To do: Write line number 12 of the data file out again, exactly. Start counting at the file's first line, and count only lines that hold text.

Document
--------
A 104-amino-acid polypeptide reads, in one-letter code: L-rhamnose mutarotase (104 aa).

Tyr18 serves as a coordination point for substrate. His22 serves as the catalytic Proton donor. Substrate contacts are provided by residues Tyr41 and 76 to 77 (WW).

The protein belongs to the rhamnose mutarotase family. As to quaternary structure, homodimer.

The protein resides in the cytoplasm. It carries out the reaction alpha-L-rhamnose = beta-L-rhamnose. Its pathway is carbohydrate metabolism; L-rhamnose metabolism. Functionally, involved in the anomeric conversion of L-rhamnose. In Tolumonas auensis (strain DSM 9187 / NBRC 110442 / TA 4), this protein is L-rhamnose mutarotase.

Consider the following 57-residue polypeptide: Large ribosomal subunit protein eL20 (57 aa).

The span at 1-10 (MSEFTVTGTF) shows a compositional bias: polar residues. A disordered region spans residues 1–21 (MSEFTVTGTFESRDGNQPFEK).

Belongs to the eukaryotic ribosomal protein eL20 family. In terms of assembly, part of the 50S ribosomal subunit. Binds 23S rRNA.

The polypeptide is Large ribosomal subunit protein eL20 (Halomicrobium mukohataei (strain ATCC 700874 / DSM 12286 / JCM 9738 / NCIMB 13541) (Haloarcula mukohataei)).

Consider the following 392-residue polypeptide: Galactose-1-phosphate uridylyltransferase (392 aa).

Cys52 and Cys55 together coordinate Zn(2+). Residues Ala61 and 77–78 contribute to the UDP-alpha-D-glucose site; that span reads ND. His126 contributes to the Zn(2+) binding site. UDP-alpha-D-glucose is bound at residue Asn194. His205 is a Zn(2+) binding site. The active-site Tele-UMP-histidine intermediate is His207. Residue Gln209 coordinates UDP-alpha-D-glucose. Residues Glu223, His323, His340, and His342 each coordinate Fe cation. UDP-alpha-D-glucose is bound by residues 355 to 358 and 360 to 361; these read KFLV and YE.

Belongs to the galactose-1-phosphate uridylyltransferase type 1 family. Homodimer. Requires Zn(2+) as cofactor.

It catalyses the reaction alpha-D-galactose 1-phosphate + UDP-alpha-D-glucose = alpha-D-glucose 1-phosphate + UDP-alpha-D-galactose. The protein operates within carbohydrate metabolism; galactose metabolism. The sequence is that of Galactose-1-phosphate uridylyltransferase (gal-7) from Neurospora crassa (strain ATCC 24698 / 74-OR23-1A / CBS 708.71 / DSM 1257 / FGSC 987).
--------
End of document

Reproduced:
It catalyses the reaction alpha-D-galactose 1-phosphate + UDP-alpha-D-glucose = alpha-D-glucose 1-phosphate + UDP-alpha-D-galactose. The protein operates within carbohydrate metabolism; galactose metabolism. The sequence is that of Galactose-1-phosphate uridylyltransferase (gal-7) from Neurospora crassa (strain ATCC 24698 / 74-OR23-1A / CBS 708.71 / DSM 1257 / FGSC 987).